filly’s blog – eatstrong – gut-friendly cheese
My, the last couple of weeks have been busy (hence why I didn’t post last week – whoops!). My brain is exploding with anatomy and physiology – I’ve got ganglia and action potentials and homeostasis and platysma leaking out my earholes! Move Strong has also been keeping me busy, what with the exciting news of our new affiliation – CrossFit Devonport, as well as organising a really cool Throwdown, a funky photo-shoot and a competition that will hopefully motivate some strong movers in these dragging winter months. Mind you, how amazing is the day today? This sunshine warms my bones. This isn’t the chilly Tasmanian winter I remember as a child!
Oh, and another thing that’s been keeping me busy…This:
Come end of August, this will be our home. A quaint 1880s fisherman’s cottage bursting with character and style (the photo doesn’t do it justice!). I can’t wait to reside inside, beneath that Harry Potter roof and to play in that secret wild garden. I can’t wait to put my ears against its walls and hear the whisper of long ago stories. I wonder who built this house? Who has lived in it since? Has their been love? Heartache? I’d love to find some historical info about the house. The dates. The people. The dramas. The stories. Does anyone have any idea how I might go about researching this?
The cottage has a gorgeous kitchen and I am so excited to brew up some nourishing food inside it. Check it out:
How beautiful and inspiring is it! Did I mention I’m a little excited?
I’m drawn to the old world. Not only in architecture and furniture and clothes and such, but also in food. More and more our modern processed and packaged foods are making me uncomfortable. I went to Coles today, after the Farmer’s Market, and it just felt odd. So fake. So alien. The shiny wrappers of chocolate bars and chips. The bottled jars of bright coloured syrups and gels. The breads and rolls secretly harbouring poisons. Perhaps that is why I was drawn to our soon-to-be cottage. Perhaps I will be able to pretend inside those walls that I’m back in a time when things were real, things were natural, things were simple.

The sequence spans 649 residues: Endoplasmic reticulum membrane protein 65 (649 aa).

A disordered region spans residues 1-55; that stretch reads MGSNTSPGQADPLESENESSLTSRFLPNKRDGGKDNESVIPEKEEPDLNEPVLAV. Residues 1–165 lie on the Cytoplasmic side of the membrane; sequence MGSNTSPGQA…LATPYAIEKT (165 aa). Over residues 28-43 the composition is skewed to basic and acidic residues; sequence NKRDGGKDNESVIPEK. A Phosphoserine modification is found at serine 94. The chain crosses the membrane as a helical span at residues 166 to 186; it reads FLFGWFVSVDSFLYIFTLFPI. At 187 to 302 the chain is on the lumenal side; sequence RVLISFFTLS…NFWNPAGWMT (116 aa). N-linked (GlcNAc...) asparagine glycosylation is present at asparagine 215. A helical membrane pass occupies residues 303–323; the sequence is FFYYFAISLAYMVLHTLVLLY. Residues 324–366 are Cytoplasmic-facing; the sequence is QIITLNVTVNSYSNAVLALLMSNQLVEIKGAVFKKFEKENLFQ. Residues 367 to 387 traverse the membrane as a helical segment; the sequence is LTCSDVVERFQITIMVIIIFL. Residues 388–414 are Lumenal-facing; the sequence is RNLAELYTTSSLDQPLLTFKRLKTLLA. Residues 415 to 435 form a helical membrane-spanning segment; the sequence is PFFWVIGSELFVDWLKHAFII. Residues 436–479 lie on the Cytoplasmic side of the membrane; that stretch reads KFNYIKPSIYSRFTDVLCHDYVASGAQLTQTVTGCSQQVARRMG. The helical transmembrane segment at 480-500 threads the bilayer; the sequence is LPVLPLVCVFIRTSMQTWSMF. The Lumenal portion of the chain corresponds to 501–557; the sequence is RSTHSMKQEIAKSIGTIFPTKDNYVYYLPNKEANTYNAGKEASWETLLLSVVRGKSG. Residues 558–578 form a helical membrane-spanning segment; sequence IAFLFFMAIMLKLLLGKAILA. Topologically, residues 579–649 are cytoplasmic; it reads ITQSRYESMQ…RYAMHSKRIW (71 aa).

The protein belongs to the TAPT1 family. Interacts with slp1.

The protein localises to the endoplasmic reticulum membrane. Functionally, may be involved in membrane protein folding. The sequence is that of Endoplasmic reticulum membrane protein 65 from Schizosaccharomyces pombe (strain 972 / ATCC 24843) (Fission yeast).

I’ve been making cheese for a year or so now. Raw cheese. Cheese like they would have made back in the old days. Like your great, great grandmother would’ve made. There’s something about making my own raw cheese that is empowering. I know exactly what went into it. I know exactly how it was made. And I know the healthful benefits of consuming this cheese. Here it is:
Ok, so here’s the thing…and it may turn you off from trying my cheese…but keep your mind open for just a few minutes please. I make my cheese by pouring raw milk into a container and leaving it out on the bench for three or four days to do its thing. Yep, I let the milk sour and curdle, until it separates into curds and whey. It may sound gross, but it’s how cheese was made back in the old days before there were big machines and fridges and all that fancy stuff. And it’s how many cultures around the world still make their cheese. Most of the cheese we eat today in the western world, cheese bought from the store that has undergone high pressures, is the weird stuff. The stuff that our great, great grandmothers would have been shocked by. Here’s a pic of the milk curdling away: